MasterChef's Kristen: 'People Need To Be Reminded We Are Real People'

From frozen dinners to dealing with trolls, the recently eliminated Kristen dished on her life after MasterChef.

One of the most memorable auditions in season 10 of MasterChef has to be Kristen Sheffield.

The 27-year-old spoke about how she had wanted to apply for the show for years, but her own insecurities stopped her. "I think I lacked a bit of self confidence," she said at the time.

"I thought I couldn't do it... I felt, 'I'm a bit overweight, I can't be a cook,' she told the judges.

"You place a lot of expectation on yourself and how you should look. I think it took a long time to accept me and be kind to myself and do what makes me happy."

That decision to be kind to herself saw Kristen not only make the top 24, but the final eight of this year's contestants.

"Getting an apron was definitely the first step to saying, 'Okay, you need to believe in yourself'," Kristen told ten daily.

"There are still days when you doubt yourself, but on those days I was lucky to be in that environment."

Kristen explained that despite occasionally feeling insecure, the MasterChef kitchen and house full of contestants was one of the most supportive environments. Despite the stress of the constant challenges, the top 24 bonded incredibly fast, like a family.

"I think that's one of the biggest reasons we're so upset to leave the competition, you're cut off from that instantly. It's a shock to the system."

Unfortunately, it was Peter Gilmore's iconic snow egg from the second season -- which returned again to taunt contestants -- that saw Kristen leaving the competition.

Kristen said since leaving the competition she needed time to "decompress",  but she was surrounded by her supportive friends and family. Her husband was overjoyed when she returned from the competition -- with Kristen leaving him with a stack of frozen meals before she left for the house.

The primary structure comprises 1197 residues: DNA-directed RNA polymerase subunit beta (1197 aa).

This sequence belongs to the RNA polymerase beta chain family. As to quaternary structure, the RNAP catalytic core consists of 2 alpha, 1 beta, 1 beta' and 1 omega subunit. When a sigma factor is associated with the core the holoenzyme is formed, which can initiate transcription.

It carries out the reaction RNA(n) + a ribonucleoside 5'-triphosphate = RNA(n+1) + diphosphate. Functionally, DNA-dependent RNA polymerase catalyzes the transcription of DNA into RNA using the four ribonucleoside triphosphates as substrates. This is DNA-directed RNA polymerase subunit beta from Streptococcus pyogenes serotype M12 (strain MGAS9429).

Not knowing how long she'd be in the MasterChef house for, Kristen prepped about three weeks worth of food, "It wasn't enough... he ran out after a few weeks and I think survived on fried eggs on toast".

The support wasn't just limited to those in her real life, but extended out to social media where Kristen described the overwhelming response as extremely positive.

"I get dozens of messages every day with lovely messages saying I've encouraged people to come out of their shells," Kristen told ten daily, adding, "there's always going to be that drop of negativity in the ocean".

"Every now and then there are comments that are made and people need to be reminded: we are real people putting ourselves out there, having a go."

Despite it being a minority, occasionally -- Kristen told us -- she feels the need to speak up, especially when comments attack female contestants in a way they wouldn't the male.

"I think in the last few seasons there have been people calling young attractive females 'favourites', and I don't think that's called for. It's contributing to wider issues in society."

During her audition, the judges spoke about her concerns with her own image, and her own insecurities -- saying that the show doesn't care *who* you are, just what you plate up.

"It is all about food," Kristen added, "It's such a wholesome, supportive environment and at the same time all they care about is the food. At the end of the day, it's reality TV, it's a very small portion of you being portrayed."

Since leaving that environment Kristen has been travelling non-stop, including stopping off in the U.K. to catch-up with her mate Nigella Lawson, who promised a high tea with her after she won a mystery box challenge.

Still, despite being on the move, Kristen has begun working to launch a dessert catering business, with hopes to own a patisserie, dessert bar or pop-ups in the future.

MasterChef Australia airs Sunday to Thursday on TEN and tenplay